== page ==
A Review of Call of a Succubus by April Garrus

Call of a Succubus by April Garrus

Call of a Succubus by April Garrus

I happen to think that Succubi appearing in science fiction universes can be one of the most amazing things to read. There’s a certain delight in seeing that regardless of how far humanity goes in the universe, how far their reach is, there remains passion, seduction and through that, succubi remain a presence, as mysterious as that might be.

Seduction is, after all, a need in some, a desire in others and when that comes together, the thrill in finding one’s own needs can be sated can be overwhelming. Then the question isn’t how, but who the temptation is and what they can offer in return for opening the door to a fantasy needed by another’s soul.

For heat and passion alone is only the beginning, not the end of the story after all.

The work tells the story of:

A woman has needs, but they can be hard to fill in the depths of space. Tiris Longsword, one of the greatest bounty hunters in the galaxy, is alone and unsatisfied. Too busy for men, and too frustrated for toys, she is desperate. When Oriel appears, she promises Tiris something more…something unearthly.

Tiris is conflicted. Who is Oriel? Where did she come from? Should she give in? Can she hold out? Will her life ever be the same?

Tiris is a woman on a mission, and she’s one of the best at what she’s best at… bounty hunting. But a lonely life means certain needs are let unfulfilled and needing. In the darkness of space, someone can hear her need and is more than willing. The question isn’t what Tiris needs, but rather what she will give up for Oriel’s touch and the thrill she brings.

This work is a hot flash which revolves around Tiris, who is a wonderfully complex character with needs, wants and desires looking for an outlet to sate them all. It’s a sham that the story is so short as the events before Oriel’s appearance hint at an amazingly complex story universe, Tiris, a character that has wonderful depth, and a need which provides the opening to a quest, a story, a need that could take a multitude of stories to tell properly.

While some inroads are taken to tell a small part of who Tiris is, the story leaves one mystery barely scratched upon and that is who Oriel is, what she wants, and what the place of her kind in this universe is. The raw sexual need of Tiris attracts Oriel, and the telling of the fulfillment of that need is an amazing story, but it reads, and feels, so much like a tease, a hook for Tiris and at the end of the story there’s so much left unsaid and unexplored.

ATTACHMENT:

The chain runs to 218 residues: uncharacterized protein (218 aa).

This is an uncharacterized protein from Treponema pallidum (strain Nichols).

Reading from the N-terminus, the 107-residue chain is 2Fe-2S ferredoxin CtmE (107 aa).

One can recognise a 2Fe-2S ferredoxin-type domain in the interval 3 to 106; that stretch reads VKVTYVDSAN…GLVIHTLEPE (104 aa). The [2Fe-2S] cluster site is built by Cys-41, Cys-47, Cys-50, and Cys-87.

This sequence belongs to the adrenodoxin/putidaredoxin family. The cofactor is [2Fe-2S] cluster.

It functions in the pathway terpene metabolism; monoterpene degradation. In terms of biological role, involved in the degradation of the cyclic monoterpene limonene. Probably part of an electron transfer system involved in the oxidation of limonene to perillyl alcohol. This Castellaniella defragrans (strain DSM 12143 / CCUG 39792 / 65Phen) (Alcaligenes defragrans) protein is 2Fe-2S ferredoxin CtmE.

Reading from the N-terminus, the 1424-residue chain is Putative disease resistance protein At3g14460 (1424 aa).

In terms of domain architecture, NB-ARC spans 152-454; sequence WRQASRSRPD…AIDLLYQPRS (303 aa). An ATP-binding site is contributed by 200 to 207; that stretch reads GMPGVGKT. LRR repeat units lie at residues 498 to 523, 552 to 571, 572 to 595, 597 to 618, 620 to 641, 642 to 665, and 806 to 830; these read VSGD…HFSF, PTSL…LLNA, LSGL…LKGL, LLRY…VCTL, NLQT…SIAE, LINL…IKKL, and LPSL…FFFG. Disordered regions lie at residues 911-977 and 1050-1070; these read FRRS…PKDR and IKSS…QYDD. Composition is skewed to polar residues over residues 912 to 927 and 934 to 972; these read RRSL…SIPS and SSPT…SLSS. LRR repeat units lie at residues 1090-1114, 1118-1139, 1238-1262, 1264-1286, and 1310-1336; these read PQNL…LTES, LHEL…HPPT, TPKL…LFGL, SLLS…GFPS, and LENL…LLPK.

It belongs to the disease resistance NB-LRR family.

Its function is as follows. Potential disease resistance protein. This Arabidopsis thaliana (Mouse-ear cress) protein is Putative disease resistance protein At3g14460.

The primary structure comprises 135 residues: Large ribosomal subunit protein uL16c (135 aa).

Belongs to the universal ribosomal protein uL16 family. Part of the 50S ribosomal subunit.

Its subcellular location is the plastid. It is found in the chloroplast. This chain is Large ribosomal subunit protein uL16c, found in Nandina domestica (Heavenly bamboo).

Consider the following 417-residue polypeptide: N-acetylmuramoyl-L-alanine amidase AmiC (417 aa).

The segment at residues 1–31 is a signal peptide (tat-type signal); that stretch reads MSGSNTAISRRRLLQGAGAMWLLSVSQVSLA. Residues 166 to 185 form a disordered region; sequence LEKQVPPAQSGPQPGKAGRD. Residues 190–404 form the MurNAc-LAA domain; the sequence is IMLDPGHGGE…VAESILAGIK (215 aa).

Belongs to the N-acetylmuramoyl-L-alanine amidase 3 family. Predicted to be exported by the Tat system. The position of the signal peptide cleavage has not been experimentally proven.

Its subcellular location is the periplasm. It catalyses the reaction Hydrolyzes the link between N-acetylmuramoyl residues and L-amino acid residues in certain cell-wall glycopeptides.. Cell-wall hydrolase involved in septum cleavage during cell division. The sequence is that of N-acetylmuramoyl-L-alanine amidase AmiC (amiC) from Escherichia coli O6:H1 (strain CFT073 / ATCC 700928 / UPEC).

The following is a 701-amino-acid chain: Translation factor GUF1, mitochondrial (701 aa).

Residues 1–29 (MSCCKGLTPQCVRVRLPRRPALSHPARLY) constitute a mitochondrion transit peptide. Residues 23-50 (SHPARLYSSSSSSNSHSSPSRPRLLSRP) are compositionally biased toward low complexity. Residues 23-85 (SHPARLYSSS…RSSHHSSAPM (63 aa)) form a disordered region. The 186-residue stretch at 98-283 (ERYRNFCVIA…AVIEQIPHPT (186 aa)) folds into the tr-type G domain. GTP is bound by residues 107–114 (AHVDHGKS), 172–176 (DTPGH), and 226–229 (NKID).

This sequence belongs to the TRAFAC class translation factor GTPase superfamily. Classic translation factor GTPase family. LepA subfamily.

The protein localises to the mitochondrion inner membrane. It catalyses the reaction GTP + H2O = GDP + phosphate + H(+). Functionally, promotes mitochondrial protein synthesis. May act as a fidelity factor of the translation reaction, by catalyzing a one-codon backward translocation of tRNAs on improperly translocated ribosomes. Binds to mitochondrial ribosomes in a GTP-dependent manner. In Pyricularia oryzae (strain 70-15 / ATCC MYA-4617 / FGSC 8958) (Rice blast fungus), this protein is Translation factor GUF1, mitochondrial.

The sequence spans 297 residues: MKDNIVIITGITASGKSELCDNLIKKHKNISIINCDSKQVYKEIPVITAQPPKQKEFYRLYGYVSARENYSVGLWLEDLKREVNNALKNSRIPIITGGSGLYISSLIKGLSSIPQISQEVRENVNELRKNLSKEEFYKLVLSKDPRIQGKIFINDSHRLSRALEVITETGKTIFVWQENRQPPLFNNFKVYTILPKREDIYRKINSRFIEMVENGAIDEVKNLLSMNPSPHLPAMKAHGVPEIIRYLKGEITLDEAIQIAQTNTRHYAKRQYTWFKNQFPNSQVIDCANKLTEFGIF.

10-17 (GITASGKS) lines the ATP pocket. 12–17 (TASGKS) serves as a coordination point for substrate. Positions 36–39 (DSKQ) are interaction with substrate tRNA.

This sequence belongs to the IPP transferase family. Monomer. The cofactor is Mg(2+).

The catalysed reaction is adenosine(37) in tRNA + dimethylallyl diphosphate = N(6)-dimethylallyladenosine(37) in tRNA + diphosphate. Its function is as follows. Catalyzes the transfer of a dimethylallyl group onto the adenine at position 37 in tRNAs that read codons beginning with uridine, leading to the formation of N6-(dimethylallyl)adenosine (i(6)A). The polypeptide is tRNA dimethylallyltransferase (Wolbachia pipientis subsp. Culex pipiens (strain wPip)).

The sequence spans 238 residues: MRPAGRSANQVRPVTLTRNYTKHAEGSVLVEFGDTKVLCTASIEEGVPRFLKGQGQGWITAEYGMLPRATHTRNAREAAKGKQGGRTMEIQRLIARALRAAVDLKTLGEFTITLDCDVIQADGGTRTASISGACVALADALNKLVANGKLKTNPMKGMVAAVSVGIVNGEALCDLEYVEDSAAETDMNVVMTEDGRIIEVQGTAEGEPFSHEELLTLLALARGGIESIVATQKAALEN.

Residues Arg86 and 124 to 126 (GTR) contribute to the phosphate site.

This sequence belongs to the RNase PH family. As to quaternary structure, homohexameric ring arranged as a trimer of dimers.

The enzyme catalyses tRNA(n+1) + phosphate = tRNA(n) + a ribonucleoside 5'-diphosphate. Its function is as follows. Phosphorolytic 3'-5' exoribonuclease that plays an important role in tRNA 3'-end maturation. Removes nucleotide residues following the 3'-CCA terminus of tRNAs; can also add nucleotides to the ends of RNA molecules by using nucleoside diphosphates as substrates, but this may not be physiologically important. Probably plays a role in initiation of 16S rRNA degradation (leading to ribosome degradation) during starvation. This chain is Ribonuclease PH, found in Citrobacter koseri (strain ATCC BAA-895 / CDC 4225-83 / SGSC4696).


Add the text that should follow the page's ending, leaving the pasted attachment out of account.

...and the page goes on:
Oriel, in so many ways, appears to be a succubus, acts like one, draws Tiris to her like a moth to the light. She’s powerfully seductive, hooks deeply into Tiris’ needs and desires, and the telling of that fall is wonderfully hot. There’s not much explained, little explored, and that does work in the context of the story’s moment, but leaves so much to the imagination.

The erotica has wonderful heat, the connection that Oriel has with Tiris is a delight and I loved each and every moment of the tease, the capture and the submission told. It isn’t crass, it’s not erotica without meaning, there is purpose. I just wish there had been more told of who both characters are beyond the moment of passion unleashed, fantasy fulfilled.

The work seems like the opening to Tiris going on a quest to find Oriel, to find her place in the universe. That’s a wonderfully hot story on its own, but how the story closes left me wanting, asking a lot of questions, needing more. It’s a bit of a letdown, all things considered seeing the face of Oriel’s power, her will and how Tiris react to that.

Four out of five pitchforks.

A hot flash that leaves so many questions unanswered and waiting. I’d dearly love a follow up work, telling more about Oriel, who she is, what the place of succubi in this universe is. It’s a tease, but a delightful one which leaves the hope for something more to come from this. Succubi in a sci-fi universe interests me, and when it’s done well, that’s a delight to see. More of this would be wonderful and I hope there will be.



1 comment

    • avatar
    • James on June 2, 2017 at 1:22 am

    So much story; so much possibility: one hopes that the author has not simply gotten her own needs fulfilled, and that she will have a thought for that larger creation.

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